Man is But a Worm

    When we hear the name Charles Darwin, most of us reflexively think of his landmark treatise on evolution published in 1859 and entitled "On the Origin of Species by Means of Natural Selection."  But how many are aware of another of Darwin's books entitled: "The Formation of Vegetable Mould Through the Action of Worms With Observations of Their Habits"?

    This book, published in 1883, describes in meticulous detail the feeding, burrowing, and casting (i.e., defecation) activities of earthworms. With great analytical insight, Darwin calculates the tonnage of soil turnover per acre that worms bring about and he speculates on the long-term effects that these activities have on the physical appearance of the landscape. "I was thus led to conclude," he writes, "that all the vegetable mould over the whole country has passed many times through, and will again pass many times through, the intestinal canal of worms."

    In the book's final paragraph, he concludes, "The plough is one of the most ancient and valuable of man's inventions; but long before he existed the land was in fact regularly ploughed, and still continues to be thus ploughed by earthworms. It may be doubted whether there are many other animals which have played so important a part in the history of the world, as have these lowly organized creatures." Such notions, in those days, were quite provocative, for many of Darwin's contemporaries believed that worms were generally harmful to plants and, accordingly, should be eradicated.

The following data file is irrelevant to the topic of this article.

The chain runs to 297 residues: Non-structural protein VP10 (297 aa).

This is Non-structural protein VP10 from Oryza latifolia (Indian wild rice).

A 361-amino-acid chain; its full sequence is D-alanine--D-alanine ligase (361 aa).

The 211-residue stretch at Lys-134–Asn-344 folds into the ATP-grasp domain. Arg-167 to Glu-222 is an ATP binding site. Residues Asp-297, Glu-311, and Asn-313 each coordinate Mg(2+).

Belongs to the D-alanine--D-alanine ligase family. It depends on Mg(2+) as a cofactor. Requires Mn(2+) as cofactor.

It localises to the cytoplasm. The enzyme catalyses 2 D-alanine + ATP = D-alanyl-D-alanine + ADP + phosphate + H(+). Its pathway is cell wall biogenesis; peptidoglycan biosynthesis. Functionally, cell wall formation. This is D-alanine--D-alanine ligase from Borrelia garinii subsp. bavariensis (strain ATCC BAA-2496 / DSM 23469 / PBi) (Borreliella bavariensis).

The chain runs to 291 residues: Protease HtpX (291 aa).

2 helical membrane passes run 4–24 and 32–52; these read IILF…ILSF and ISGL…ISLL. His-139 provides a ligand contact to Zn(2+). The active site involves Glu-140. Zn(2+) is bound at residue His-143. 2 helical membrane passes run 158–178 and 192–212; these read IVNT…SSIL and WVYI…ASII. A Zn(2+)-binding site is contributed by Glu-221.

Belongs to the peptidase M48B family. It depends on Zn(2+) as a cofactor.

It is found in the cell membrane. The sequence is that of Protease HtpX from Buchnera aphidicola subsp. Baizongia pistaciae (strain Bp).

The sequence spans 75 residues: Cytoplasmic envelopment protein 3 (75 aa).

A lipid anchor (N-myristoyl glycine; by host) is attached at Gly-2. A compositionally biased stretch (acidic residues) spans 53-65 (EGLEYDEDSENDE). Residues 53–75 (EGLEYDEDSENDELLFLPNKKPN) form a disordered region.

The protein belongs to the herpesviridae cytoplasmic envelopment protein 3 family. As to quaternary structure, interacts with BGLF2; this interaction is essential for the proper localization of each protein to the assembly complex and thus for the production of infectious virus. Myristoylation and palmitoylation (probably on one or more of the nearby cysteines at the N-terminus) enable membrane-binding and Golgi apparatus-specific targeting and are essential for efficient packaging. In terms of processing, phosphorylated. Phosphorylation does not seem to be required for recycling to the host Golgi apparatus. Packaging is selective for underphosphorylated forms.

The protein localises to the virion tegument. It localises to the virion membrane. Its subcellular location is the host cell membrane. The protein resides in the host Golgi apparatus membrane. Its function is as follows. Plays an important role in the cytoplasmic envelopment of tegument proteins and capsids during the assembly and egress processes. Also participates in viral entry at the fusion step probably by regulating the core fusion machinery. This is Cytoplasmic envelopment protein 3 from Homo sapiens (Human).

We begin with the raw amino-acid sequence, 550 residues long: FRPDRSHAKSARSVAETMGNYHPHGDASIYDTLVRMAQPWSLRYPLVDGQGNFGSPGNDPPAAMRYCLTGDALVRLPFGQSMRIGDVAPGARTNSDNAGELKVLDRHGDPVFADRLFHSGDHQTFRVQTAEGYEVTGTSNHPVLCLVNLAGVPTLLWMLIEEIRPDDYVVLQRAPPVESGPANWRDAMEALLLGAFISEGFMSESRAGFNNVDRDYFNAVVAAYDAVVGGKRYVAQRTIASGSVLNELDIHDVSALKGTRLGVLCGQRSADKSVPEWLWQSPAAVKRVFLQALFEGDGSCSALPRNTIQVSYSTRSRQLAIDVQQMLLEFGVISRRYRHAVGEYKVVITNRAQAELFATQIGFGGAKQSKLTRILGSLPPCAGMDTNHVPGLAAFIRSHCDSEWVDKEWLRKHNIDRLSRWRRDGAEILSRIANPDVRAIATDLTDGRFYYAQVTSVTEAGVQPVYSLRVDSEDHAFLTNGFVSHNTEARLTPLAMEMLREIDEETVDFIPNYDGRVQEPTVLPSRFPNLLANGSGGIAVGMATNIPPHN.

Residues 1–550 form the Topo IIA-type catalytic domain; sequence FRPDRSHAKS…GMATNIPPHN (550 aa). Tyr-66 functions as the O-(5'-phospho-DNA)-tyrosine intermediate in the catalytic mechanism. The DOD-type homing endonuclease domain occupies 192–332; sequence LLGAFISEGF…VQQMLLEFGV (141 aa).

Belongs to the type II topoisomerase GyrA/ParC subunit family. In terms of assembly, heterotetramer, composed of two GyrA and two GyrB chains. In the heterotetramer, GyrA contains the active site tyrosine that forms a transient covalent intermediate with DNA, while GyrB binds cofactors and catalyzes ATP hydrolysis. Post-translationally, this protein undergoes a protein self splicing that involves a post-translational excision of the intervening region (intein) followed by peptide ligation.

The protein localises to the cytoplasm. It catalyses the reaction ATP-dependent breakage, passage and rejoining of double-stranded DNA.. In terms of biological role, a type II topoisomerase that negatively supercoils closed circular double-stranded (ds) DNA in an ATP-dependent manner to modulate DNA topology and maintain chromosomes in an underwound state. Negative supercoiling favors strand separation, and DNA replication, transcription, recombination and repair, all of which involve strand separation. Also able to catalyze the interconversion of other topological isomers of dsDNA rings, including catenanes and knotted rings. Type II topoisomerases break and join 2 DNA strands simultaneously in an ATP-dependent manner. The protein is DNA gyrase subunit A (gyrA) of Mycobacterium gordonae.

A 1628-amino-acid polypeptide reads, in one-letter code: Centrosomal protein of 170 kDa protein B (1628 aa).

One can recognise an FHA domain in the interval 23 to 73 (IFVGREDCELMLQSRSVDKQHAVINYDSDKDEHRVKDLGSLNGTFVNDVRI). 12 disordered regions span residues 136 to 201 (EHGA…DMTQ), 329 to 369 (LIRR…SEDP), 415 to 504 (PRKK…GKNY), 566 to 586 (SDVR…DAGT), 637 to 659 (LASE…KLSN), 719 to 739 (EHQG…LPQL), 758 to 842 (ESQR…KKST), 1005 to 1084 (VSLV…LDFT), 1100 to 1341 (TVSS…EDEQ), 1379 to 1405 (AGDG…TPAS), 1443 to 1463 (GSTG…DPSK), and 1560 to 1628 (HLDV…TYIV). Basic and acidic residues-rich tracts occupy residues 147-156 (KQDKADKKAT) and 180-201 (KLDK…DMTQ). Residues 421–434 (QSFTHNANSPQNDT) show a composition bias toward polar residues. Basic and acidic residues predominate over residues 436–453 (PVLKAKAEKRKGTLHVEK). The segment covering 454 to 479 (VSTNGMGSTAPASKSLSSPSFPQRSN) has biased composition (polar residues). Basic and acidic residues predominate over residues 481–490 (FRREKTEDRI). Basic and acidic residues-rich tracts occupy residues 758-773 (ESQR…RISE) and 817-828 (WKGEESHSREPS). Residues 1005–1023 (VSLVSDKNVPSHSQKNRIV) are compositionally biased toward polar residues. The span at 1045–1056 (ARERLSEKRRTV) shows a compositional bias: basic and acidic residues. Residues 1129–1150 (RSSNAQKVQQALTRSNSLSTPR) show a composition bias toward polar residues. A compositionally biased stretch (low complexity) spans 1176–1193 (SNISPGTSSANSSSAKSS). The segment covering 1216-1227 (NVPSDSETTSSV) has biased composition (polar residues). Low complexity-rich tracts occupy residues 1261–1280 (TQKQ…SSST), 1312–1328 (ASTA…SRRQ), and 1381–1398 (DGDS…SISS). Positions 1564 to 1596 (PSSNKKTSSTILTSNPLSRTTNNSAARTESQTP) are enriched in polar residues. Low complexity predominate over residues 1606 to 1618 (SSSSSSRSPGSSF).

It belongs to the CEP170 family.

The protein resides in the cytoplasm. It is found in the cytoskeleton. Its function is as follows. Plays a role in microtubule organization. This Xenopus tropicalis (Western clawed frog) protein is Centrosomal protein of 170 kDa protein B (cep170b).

To Darwin's astonishment, his worm book was incredibly popular, with more than 3,500 copies sold. In fact, he complained of being "plagued by endless streams of letters on the subject." Ironically, his final wish - to be buried in the soil of his adopted village where he could have made a posthumous and material gift to his beloved earthworms - was never granted. Instead, he was entombed within the well-mortared floor of Westminster Abbey.

    Nearly a century and a half later, and with the benefit of results from innumerable ecological studies throughout the world, we now have a much deeper appreciation of the remarkable benefits that worms provide in enhancing soil fertility. We have begun to understand the extent to which they break down soil particles and organic matter, turnover and mix soil layers, form soil aggregates, and enhance soil porosity, drainage and aeration.

    In addition, we know, all too well, the disastrous impacts that so many agricultural pesticides can have on earthworm populations. And, after years of ecosystem abuse and misuse, we discovered and ameliorated some of the insidious, secondary effects that pesticide accumulation in earthworms can have on their predators, especially many species of birds. Nevertheless, comparable threats remain on a global scale. Consequently, there are continuing needs for basic research on earthworm ecology and for vigilant monitoring, on a global scale, of the integrity of soil ecosystems. 

C. Drewes  2005   home>